Packages are attached to the display strip at a central portion of the detachable section. This attachment point is designated by reference numeral 16 in FIG. 2. One particularly simple and effective way to attach a package to a detachable section is to place a small quantity of an adhesive at area 16, and then affix a package to the adhesive. Such an attachment or "stocking" process can be carried out via automated machinery as part of the packaging operation for the product. Alternatively the adhesive can be applied to the package prior to its attachment to the display strip.
Packages can be aggressively adhered to the display strip of this invention with a wide variety of adhesives, as it is contemplated that the package will not be removed from the detachable portion (11) of the fascia member. Such "aggressive" attachment, by a relatively strong adhesive for example, also reduces the chance that packages will be inadvertently separated from the display strip either during shipping or at the point of display. Suitable adhesives include hot melt adhesives that are commercially available from a variety of sources including the H. B. Fuller Co.
FIGS. 3 and 4 illustrate a preferred arrangement of flexible packages 17 on the display strip. The illustrated arrangement of overlapping packages provides a relatively large number of packages to be displayed on a single strip. The arrangement also allows the consumer easy access to remove the package from the display.
As illustrated in FIGS. 5 and 6, a consumer message, an advertisement or other printed matter may be incorporated into the display strip. As indicated in these figures, printed matter (18) can be placed on the face of the backing member, where it is revealed after a package and its corresponding detachable section are removed. The face of the detachable section which was revealed also can carry printed matter, as denoted by reference numeral 19 in FIG. 6.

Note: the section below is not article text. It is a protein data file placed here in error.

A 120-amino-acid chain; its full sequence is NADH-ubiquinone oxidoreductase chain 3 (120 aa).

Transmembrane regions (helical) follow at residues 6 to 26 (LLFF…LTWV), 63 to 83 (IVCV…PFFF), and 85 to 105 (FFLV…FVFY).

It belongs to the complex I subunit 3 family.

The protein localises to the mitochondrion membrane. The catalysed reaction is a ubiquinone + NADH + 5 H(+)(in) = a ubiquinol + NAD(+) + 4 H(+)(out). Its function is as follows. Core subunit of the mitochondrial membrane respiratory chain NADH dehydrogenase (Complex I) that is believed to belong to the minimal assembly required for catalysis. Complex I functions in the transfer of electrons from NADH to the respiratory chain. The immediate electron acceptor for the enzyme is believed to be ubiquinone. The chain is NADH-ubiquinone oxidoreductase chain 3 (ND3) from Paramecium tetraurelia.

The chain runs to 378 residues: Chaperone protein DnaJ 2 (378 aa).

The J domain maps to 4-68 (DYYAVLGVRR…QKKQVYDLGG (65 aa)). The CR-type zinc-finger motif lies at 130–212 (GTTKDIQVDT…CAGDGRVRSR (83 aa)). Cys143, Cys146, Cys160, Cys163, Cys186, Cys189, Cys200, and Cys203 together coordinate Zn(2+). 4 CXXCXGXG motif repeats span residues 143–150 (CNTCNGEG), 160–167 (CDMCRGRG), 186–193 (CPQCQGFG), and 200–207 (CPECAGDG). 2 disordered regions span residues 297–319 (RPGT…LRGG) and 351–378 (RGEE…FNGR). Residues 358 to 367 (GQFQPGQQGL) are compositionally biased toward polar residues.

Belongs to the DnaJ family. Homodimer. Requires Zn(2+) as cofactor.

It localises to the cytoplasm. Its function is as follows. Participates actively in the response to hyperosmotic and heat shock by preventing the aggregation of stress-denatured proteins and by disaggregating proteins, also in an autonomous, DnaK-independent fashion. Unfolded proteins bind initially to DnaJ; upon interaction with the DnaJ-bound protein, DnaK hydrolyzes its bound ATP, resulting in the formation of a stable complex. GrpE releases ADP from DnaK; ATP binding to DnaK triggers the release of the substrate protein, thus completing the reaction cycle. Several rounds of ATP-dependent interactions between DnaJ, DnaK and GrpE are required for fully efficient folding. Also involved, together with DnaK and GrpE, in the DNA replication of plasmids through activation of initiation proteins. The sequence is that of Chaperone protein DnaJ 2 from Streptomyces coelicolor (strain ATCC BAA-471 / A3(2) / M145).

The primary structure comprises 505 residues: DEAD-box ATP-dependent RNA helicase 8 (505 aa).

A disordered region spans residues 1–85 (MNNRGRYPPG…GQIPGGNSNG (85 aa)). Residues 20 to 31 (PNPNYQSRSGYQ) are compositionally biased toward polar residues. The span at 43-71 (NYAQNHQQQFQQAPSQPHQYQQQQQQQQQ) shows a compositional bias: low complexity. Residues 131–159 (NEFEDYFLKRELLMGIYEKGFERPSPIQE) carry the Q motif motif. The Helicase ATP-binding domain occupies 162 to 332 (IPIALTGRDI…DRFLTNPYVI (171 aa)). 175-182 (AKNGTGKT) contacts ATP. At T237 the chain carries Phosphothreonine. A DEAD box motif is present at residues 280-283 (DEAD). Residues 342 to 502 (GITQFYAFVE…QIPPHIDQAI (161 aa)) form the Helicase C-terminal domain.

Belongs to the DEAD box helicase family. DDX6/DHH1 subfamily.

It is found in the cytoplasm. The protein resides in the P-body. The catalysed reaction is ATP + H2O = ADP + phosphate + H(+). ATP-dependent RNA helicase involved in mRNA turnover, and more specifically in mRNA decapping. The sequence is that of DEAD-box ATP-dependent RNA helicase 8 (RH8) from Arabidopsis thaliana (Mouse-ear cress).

FIG. 7 illustrates a particularly preferred configuration for a discrete, detachable section of a display strip according to the present invention. Detachable section (11) is configured as an oval, with score lines (12a) extending about the circumference of the oval except at regions (12b) which function to attach section (11) to the remainder of fascia (20). To further improve the adherence of detachable section (11) to the display strip, a small quantity of adhesive (32) is provided between section (11) and backing member (30). Adhesive spot (32) helps prevent unwanted separation of the section (11) from the strip during shipment, but does not significantly alter the release characteristics of section (11) at the point of purchase.
Although the present invention has been described in connection with certain preferred versions and constructions, it is not so limited. Modifications to the invention, within the scope of the appended claims, will be apparent to those skilled in this field.
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|U.S. Classification||428/43, 283/105, 206/466, 283/103, 283/101, 428/202|
|International Classification||A47F5/00, B65D73/00|
|Cooperative Classification||A47F2005/0012, B65D73/0028, Y10T428/15, A47F5/0006, Y10T428/2486|
|European Classification||A47F5/00B, B65D73/00B3|
|Jun 30, 1993||AS||Assignment|
Owner name: RECOT, INC., TEXAS
Free format text: ASSIGNMENT OF ASSIGNORS INTEREST;ASSIGNORS:BOWN, THOMAS E.;PAULING DENNIS L.;REEL/FRAME:006609/0653
Effective date: 19930621
|May 22, 1998||FPAY||Fee payment|
Year of fee payment: 4
|May 22, 2002||FPAY||Fee payment|
Year of fee payment: 8
|Oct 29, 2004||AS||Assignment|
Owner name: FRITO-LAY NORTH AMERICA, INC., TEXAS
Free format text: CHANGE OF NAME;ASSIGNOR:RECOT, INC.;REEL/FRAME:015942/0738
Effective date: 20040120
|Apr 10, 2006||FPAY||Fee payment|
Year of fee payment: 12